“So here's what I'm getting at. One day -- perhaps in twenty years' time, or perhaps much sooner than that – some of the people responsible for the obscenities taking place at Saydnaya will stand trial. Just as senior Nazis did at Nuremberg, and senior Khmer Rouge officials did in Cambodia. Neither President Assad, nor anyone in his circle, can lie in their beds at night confident that they will never face justice.”
We wouldn’t want to live in a world without justice, or where wrongs are unpunished.
The message of Jesus is good news. It says we live in a world where wrongs will one day be punished, every single one of them.
What hope for us?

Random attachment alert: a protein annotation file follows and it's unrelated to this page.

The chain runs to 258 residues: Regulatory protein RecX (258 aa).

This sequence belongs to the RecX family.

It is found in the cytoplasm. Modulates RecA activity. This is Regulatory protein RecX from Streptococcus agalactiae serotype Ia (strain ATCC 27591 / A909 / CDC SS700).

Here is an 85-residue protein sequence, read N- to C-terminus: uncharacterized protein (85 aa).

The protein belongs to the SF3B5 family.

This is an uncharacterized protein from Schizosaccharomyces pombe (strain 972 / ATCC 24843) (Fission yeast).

That is good news, but that brings us to the second thing we need to think about before we get to why God doesn’t fix things right away. It’s good to live in a world where there’s justice, but how is it good news for us?
As I said, it’s a black and white parable. We’re all either people of the devil, or people of Jesus’ kingdom. For this to be good news, we need to know that we’re Jesus’ people not the devil’s people. We need to know that we’re headed for the barn not the bonfire.
If it was just about justice, we’d need to be honest and say that we’ve all done things that are not good. None of us could really sleep easy in our beds, confident we will never face justice.
And this is where God’s love comes in as well. At the end of Matthew’s gospel, we get to the death of Jesus. There we’ll find that Jesus dies in the place of his own people, so that we can be forgiven. He does not require us to be perfect. He only requires us to be forgiven.